Recently I was asked to write a summary of my gap year. My thoughts that poured out were different than what I expected, and I decided to post it here, so readers could see the big picture in one post.
My first 4 months were spent at an orphanage/school in Tanzania, near the Kenya border. I was the Creative Arts teacher for one semester – teaching music to three different classes and facilitating arts and crafts for the kids. Through the process of living in a village where very few people spoke English, and with the help of the RosettaStone computer program, by December I was conversational in Swahili. The people in my village, Ntagacha, spoke Swahili, and the tribal tongue, Kuria. I picked up a few Kuria words, but mainly focused on Swahili.
Teaching was far harder than I expected. I began teaching in English, and the kids had limited knowledge of English, so it was very difficult to get my point across in class and to keep control of the kids. However, by the end of the semester, each choir performed at the end-of-school ceremony, and they did so well. I was so proud of them.
I absolutely LOVED living in a village. Most of my free time I spent in the huts of village people, speaking to them, eating with them, and enjoying their beautiful culture and carefree lifestyle. Near our house was a mountain if you walked a half-mile in one direction, and I spent many a calm afternoon on top of the mountain, reading, journaling, and praying. One could see the entire valley, and even the mountains of Kenya. In the other direction on the dirt road were what we called “The Rocks,” which were huge rock outcroppings on top of a hill. Perfect places to play and to sit, enjoying the sunshine and listening to the sounds of the village: monkeys, people working in the chamba (field), the markets where the locals sold fruits and vegetables.
During my time in Tanzania, I read extensively. Many of the books both given to me, and ones that I picked up, were about Mother Teresa. I was enraptured by her selflessness and her devotion to the poorest of the poor, and I knew that during my second semester, I had to investigate one of the footprints of Mother Teresa. After a wonderful 2 week holiday with the Greers at Good Shepherd’s Fold Orphanage in Uganda (I whitewater rafted in Class 5 rapids on the Nile!), I caught a flight to Addis Ababa, the capital of Ethiopia that houses two centers started by Mother Teresa.
For the past few months, I’ve been working at Mother Teresa and the Missionaries of Charity’s Home for the Destitute and Dying. I do everything from help dress wounds to sing to mentally handicapped kids to feed people who can’t do things for themselves. Mother Teresa has taught me more about life and about myself than anyone else this year. She always said, “The poorest of the poor are Jesus in his most distressing disguises,” and replied to people that she would never do what she did for a million dollars, but for the love of Christ, she was able. Every day, I walk by people who are dying with dignity, dying in the arms of someone who doesn’t know them but loves them, and there is no greater picture of the kingdom than this.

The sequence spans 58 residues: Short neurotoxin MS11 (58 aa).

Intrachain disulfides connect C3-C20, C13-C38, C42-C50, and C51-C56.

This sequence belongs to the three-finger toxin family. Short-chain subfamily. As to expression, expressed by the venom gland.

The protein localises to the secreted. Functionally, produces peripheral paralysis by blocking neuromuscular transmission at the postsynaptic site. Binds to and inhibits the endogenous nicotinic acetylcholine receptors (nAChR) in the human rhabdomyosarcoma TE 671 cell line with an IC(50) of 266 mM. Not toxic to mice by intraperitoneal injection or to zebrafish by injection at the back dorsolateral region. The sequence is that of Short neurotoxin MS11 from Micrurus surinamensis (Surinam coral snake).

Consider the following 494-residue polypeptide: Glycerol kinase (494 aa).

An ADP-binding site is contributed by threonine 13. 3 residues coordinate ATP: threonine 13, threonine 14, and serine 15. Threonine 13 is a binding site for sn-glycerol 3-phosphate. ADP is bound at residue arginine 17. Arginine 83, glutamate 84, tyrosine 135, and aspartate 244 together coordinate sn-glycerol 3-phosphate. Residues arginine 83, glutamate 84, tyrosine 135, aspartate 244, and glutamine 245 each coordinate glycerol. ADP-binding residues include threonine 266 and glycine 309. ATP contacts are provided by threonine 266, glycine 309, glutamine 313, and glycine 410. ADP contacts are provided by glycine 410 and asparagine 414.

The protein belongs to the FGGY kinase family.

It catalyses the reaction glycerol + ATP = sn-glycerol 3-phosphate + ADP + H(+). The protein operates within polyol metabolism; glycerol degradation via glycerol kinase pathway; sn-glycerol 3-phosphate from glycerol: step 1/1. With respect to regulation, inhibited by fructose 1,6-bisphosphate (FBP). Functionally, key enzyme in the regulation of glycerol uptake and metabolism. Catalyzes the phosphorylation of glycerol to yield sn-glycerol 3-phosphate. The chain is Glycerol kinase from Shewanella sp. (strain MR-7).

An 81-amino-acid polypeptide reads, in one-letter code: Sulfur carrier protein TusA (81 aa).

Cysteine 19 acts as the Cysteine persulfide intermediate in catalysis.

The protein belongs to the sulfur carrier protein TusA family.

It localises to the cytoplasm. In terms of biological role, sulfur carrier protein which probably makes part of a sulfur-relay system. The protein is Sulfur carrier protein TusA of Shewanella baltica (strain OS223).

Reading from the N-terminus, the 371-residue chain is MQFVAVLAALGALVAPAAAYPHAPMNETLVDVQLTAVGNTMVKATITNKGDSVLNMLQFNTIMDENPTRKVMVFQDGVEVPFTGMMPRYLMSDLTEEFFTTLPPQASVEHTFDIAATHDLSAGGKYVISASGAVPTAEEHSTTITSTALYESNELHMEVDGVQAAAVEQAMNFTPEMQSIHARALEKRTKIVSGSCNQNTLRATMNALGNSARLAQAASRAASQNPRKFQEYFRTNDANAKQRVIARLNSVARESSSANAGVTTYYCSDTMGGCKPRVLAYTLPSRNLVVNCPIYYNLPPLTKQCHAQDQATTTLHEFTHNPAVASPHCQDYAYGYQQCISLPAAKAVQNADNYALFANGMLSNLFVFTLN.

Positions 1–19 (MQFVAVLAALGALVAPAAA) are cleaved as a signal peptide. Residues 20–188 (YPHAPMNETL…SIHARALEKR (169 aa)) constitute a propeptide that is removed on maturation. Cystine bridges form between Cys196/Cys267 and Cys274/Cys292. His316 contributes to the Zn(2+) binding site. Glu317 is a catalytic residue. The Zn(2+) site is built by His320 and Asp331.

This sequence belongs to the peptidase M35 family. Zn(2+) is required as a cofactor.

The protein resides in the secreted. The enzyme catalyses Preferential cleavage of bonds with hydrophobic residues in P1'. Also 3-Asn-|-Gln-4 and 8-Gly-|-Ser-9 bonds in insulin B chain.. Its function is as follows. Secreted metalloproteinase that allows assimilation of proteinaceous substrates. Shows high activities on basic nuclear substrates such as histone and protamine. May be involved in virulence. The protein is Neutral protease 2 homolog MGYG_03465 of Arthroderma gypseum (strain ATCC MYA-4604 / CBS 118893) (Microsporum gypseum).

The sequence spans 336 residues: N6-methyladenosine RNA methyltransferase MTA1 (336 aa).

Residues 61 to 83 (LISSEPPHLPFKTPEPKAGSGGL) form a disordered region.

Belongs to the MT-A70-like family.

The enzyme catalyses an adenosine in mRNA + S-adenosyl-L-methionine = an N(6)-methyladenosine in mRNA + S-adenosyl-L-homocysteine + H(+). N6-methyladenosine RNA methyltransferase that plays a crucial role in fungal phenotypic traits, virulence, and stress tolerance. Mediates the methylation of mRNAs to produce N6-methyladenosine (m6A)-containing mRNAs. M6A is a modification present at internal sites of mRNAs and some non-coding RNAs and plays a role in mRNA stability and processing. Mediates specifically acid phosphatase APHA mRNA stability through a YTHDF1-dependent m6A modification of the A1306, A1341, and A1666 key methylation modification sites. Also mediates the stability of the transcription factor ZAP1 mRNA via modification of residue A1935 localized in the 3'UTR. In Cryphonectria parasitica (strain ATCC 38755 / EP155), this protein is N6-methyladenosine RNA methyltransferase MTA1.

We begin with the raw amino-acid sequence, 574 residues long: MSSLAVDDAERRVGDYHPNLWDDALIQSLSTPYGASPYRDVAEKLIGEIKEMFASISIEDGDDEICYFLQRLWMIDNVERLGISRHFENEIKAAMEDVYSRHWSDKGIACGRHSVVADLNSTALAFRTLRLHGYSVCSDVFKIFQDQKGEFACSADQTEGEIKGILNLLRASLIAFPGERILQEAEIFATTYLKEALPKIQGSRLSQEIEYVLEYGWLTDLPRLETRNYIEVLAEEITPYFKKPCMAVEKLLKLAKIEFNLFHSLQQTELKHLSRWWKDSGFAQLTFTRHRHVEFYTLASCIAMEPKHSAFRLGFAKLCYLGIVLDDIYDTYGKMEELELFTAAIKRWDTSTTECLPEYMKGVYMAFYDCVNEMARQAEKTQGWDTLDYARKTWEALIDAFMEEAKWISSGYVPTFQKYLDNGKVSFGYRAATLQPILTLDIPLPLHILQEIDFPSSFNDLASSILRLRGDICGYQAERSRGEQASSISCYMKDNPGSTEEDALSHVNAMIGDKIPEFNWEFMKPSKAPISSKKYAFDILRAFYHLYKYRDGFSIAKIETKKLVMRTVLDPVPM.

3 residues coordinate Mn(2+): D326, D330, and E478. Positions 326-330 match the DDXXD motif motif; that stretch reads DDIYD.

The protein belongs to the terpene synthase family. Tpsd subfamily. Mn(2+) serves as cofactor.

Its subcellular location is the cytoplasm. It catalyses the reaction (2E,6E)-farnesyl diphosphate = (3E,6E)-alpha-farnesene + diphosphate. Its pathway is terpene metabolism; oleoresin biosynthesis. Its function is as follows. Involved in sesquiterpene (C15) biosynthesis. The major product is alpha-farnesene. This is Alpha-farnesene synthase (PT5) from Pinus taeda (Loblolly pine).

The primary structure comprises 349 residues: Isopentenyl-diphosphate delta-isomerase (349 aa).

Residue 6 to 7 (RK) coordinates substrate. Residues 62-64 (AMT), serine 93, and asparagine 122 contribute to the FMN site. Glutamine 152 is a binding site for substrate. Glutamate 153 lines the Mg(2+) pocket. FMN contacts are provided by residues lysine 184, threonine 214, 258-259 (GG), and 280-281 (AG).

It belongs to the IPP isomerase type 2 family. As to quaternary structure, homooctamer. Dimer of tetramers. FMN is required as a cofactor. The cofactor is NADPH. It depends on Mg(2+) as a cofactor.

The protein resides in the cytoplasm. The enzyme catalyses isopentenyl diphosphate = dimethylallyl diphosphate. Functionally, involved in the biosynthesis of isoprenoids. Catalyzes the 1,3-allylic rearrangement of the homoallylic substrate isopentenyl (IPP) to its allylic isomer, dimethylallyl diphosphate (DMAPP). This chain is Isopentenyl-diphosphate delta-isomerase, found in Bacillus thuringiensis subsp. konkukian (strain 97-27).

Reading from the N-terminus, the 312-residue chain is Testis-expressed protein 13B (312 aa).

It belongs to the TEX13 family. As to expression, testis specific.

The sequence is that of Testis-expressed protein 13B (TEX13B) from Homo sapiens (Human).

I spoke with a friend who had worked at the Home of the Dying a few years back, and she said that Jesus is so present in that center, hidden away in Addis Ababa, taking in those who are found dying on the streets. Sometimes I am overcome by the beauty of what I see. Some have said that looking into the eyes of the dying is a sacred thing, and I have to agree. When I realize that everything I do for one of the people at the Home of the Dying is something I am doing for Jesus himself, I am honored that I get to work there. Not to say that it isn’t hard. Some days I want to hit people. Some days I am so sick of being spit on by mentally handicapped boys, and some days I am so mad that the little boys with deformed bodies don’t appreciate that I’m trying to help them, and all they do is cry. But the vast mystery of it all overwhelms me when I step back and take a look at the big picture, and again, I’m surrounded by peace.
At this point, I have exactly two months until my departure date. I pray that I finish strong. This year has taught me more about life than I ever could have imagined, and I’ve changed in ways I never anticipated. Never again can I be apathetic about the poor and needy. There is a clarion call from on high for all of us to rise up and care for them. Caring for them has been one of the most beautiful things I have ever known. I’ve learned that the world is bursting with need, but all I can do is “small things with great love,” as Mother Teresa says. May we all follow her example and love anyone else more than ourselves. May we lay down our lives for our friends, as there is no greater love than this.